By Ben Tavener, Senior Contributing Reporter

SÃO PAULO, BRAZIL – The Brazilian government is hoping that the concessions announced for the country’s road network will spark a close contest between at least six groups, with as many as twelve companies reported to have expressed an interest, reports Valor business edition. In all, 4,660 miles (7,500km) of federal highways are going to be auctioned over the next three months.

Over sixty percent of Brazilian highways have major problems, particularly potholes, the National Transport Confederation (CNT) revealed in 2012, Brazil News
Over 62 percent of Brazil’s highways had major problems, the National Transport Confederation (CNT) revealed in a 2012 study, photo by Divulgação/CNT.

The six companies reported to be particularly interested are: CCR, Odebrecht, Invepar, Ecorodovias, Triunfo and Acciona.

The first round of concessions is coming up on January 30th, with two routes – the BR-116 in Minas Gerais and the BR-040 from Brasília to Juiz de Fora – will be auctioned.

However, seven stretches set to go under the hammer in April are drawing more interest, when contracts are due to be signed for over 3,540 miles (5,700km) of highway, which will mean private investment of some R$32 billion (US$15.7 billion).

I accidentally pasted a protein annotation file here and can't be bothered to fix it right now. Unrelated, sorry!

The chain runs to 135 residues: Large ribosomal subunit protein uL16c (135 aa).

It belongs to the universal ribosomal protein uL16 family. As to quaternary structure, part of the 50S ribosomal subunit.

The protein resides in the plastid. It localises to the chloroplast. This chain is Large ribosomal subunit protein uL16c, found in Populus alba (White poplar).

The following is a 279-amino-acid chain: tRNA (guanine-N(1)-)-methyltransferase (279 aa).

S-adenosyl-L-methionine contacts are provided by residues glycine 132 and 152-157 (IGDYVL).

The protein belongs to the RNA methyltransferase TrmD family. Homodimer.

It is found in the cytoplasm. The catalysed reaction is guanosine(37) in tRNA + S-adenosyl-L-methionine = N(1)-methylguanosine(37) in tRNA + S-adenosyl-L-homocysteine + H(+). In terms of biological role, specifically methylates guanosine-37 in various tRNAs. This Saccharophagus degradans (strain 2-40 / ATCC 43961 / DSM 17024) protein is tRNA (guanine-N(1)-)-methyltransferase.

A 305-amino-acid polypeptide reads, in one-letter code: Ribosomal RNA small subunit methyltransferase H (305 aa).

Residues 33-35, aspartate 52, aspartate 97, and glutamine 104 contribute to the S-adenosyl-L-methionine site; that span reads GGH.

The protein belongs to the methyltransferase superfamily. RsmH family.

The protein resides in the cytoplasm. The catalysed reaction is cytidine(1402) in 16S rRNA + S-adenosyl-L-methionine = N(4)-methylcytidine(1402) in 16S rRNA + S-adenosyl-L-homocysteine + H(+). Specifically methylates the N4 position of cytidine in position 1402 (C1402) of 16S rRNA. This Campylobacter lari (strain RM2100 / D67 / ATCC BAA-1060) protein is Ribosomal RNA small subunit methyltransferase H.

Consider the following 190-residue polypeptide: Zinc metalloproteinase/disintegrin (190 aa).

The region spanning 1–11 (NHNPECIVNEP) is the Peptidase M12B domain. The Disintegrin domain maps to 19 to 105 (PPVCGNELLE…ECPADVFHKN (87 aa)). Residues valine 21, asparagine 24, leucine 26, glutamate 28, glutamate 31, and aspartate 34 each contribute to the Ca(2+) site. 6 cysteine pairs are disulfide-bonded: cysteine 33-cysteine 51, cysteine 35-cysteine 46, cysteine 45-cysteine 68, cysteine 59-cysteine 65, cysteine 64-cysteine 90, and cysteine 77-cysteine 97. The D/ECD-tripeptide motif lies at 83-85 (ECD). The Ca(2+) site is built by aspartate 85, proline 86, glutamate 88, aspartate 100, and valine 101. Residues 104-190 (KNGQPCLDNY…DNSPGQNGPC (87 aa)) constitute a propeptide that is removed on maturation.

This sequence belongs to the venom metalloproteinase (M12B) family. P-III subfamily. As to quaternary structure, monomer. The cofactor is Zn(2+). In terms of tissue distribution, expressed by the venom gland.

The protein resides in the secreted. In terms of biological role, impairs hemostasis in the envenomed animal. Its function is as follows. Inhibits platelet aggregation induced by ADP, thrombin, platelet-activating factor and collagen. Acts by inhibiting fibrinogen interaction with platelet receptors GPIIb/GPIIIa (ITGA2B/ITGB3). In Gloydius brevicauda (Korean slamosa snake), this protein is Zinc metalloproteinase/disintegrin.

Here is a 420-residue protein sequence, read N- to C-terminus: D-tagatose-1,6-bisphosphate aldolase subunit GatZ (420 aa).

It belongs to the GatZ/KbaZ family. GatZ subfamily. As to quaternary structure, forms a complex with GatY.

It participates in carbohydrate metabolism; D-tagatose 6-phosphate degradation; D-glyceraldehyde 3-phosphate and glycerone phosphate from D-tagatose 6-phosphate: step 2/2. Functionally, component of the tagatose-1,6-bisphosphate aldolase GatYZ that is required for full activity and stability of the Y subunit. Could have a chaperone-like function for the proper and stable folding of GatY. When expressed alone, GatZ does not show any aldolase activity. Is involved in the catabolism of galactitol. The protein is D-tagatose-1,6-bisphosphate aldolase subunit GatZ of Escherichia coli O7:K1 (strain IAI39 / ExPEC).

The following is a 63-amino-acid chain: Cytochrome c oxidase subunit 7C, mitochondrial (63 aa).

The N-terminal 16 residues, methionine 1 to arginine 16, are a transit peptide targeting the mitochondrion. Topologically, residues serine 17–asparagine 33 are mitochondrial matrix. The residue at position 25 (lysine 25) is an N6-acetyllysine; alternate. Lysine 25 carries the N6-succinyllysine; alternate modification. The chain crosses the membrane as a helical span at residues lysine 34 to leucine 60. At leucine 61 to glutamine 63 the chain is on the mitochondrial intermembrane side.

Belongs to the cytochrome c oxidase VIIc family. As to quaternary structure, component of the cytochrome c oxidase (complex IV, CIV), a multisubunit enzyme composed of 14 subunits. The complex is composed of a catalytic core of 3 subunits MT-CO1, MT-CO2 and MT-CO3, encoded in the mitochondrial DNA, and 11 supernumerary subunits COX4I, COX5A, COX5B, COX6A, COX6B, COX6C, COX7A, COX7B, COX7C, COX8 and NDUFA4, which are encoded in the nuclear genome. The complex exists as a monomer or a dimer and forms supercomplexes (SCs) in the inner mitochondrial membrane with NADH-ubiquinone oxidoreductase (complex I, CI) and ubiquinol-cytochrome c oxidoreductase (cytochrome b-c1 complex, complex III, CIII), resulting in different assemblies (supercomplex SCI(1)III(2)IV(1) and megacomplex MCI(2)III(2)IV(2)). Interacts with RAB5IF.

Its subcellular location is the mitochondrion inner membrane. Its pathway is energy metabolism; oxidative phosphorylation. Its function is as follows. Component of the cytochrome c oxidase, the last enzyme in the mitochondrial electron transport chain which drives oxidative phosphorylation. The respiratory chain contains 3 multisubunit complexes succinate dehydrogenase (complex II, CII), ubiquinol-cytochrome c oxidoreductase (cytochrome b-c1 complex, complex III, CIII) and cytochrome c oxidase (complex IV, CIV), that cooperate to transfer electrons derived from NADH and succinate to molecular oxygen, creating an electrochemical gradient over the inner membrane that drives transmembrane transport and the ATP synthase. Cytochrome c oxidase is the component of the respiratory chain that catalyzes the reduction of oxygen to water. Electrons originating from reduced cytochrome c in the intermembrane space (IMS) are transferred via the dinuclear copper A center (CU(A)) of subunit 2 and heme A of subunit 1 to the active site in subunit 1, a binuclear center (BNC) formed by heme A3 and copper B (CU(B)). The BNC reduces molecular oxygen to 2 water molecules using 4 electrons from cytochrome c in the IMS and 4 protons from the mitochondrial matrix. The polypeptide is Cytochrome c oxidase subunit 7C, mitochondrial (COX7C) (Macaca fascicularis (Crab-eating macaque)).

One of the most noticeable differences from motorists, according to Valor, will be an end to long waits at tolls: companies will be forced to raise the toll barriers during busy periods, if traffic waiting to go through the tolls extends further than 200 meters or fifteen minutes’ wait, something already adopted in neighboring countries.

The Agência Nacional de Transportes Terrestres (National Transport Agency, ANTT) is hopeful that the concessions will improve standards for drivers, as well as “promoting innovation,” and that the concessions will go from strength to strength.

The government has stipulated that companies must have a net worth of between R$400-870 million, ruling out smaller companies and stopping the biggest enterprises from taking all the concessions.

The move resulted from past experiences, where companies failed to deliver what they were contractually obliged to provide, and the government is also reported to have been disappointed by the experience of other privatizations, including of three airports in 2012.

Read more (in Portuguese).

* The Rio Times Daily Updates feature is offered to help keep you up-to-date with important news as it happens.


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